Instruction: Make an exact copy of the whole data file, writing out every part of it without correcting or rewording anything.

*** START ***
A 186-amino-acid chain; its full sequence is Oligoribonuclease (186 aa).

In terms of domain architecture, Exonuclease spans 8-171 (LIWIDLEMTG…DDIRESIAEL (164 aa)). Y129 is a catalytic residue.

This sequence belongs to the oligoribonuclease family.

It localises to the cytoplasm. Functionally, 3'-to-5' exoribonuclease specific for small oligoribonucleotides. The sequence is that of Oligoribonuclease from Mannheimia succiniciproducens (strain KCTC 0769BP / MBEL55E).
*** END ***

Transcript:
A 186-amino-acid chain; its full sequence is Oligoribonuclease (186 aa).

In terms of domain architecture, Exonuclease spans 8-171 (LIWIDLEMTG…DDIRESIAEL (164 aa)). Y129 is a catalytic residue.

This sequence belongs to the oligoribonuclease family.

It localises to the cytoplasm. Functionally, 3'-to-5' exoribonuclease specific for small oligoribonucleotides. The sequence is that of Oligoribonuclease from Mannheimia succiniciproducens (strain KCTC 0769BP / MBEL55E).